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“Could Anything Be Worse than COVID?” A Flu Pandemic, Say Influenza Researchers

This report is based on medical evidence presented at sanctioned medical congress, from peer reviewed literature or opinion provided by a qualified healthcare practitioner. The consumption of the information contained within this report is intended for qualified Canadian healthcare practitioners only.

MEDICAL FRONTIERS - Canadian Immunization Conference (CIC 2021)

Online / December 8–9, 2021

Online – While acknowledging that the current focus is on SARS-CoV-2 vaccination, influenza researchers at this year’s Canadian Immunization Conference reminded delegates that, if scaled up to 2021, the 1918–1920 flu pandemic would have killed at least 70 times the number of people than has COVID. They issued a plea to continue to pay attention to new vaccine technology for all pandemic-potential viruses, including flu. In seasonal influenza, the research effort remains directed towards better protection for children and seniors. The conference also heard about early efforts with mRNA vaccines that are tackling the challenges of antigen design in the face of flu’s incredible diversity.

Chief Medical Editor: Dr. Léna Coïc, Montréal, Quebec 

Dr. Matthew Miller of the Michael G. DeGroote Institute for Infectious Disease Research, McMaster University, reminded his audience at the CIC that, had the 1918–1920 flu pandemic been scaled to the present world population, 350 million people would have died versus 5 million for COVID to date. “When thinking, could things get any worse? They certainly could,” Dr. Miller said.

He added, “This really underscores the importance of thinking fundamentally differently about how we develop vaccines for viruses that have the risk of causing pandemics.”

Influenza is a particularly terrifying pandemic threat, said Dr. Miller, at a Seqirus-sponsored symposium, because it’s a moving target: “The tremendous diversity of influenza viruses…is what challenges our ability to make vaccines that are broadly protective – there are just so many ‘flavours’ of the virus out there in nature – and we have ostensibly no ability to predict which may be a pandemic risk in the future.”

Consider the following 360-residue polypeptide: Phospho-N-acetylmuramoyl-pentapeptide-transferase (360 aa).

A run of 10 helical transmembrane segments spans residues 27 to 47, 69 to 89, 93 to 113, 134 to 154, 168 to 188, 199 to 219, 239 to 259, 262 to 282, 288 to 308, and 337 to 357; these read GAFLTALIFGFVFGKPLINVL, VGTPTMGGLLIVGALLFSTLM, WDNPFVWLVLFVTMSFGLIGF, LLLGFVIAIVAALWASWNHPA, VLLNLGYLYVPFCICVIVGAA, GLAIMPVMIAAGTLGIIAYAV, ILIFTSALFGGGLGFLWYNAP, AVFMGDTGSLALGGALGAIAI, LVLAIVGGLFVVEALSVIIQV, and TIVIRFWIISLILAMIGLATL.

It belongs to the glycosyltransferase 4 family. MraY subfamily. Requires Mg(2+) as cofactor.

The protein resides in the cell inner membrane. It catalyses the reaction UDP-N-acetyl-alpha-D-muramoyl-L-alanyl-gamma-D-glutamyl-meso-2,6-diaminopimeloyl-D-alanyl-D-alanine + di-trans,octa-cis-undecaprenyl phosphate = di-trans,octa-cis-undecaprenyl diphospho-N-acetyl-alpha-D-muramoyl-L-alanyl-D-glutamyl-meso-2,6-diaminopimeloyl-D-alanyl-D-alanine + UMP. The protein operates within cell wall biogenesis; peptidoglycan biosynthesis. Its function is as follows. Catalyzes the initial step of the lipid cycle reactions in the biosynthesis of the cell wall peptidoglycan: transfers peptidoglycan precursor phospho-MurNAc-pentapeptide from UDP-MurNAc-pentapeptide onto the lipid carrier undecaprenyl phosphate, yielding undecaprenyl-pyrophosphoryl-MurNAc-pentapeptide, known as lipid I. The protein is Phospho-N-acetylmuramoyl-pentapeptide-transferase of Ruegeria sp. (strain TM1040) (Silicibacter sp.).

Introducing a plenary on mRNA technology for flu vaccination, Dr. Guillaume Poliquin, acting Vice-President of Canada’s National Microbiology Laboratory, said we’re effectively relying on our “best guess” to guide the sophisticated and complex machinery that is seasonal flu vaccine production, despite the vigilance of over 140 global-surveillance laboratories that funnel flu-strain information into six WHO collaborating centres. “That feeds into the need for innovation,” Dr. Poliquin concluded.

Referring to the “impressive array” of vaccines now available in Canada, Dr. Miller pointed out that “A lot of the recent innovation in the seasonal-flu vaccine field has been driven by a desire to provide better protection to special populations.”

Influenza-Vaccine Innovations
Focused on Children

Sometimes innovation is simply a matter of changing targets. For example, despite the fact that infants under 6 months are at high risk for flu mortality and morbidity, there is currently no vaccine in Canada licensed for babies of this age. One solution is to vaccinate their mothers during pregnancy.

Dr. Deshayne Fell, associate professor of epidemiology at the University of Ottawa, analyzed the effectiveness of this approach in Ontario over nine flu seasons (2010–2011 to 2018–2019).1 She and her colleagues linked laboratory flu-test results with maternal flu-vaccination status in 23,806 babies. Vaccine effectiveness (VE) was calculated by comparing the odds of a ‘test-positive’ baby having a mother vaccinated during pregnancy to the same odds for a ‘test-negative’ baby.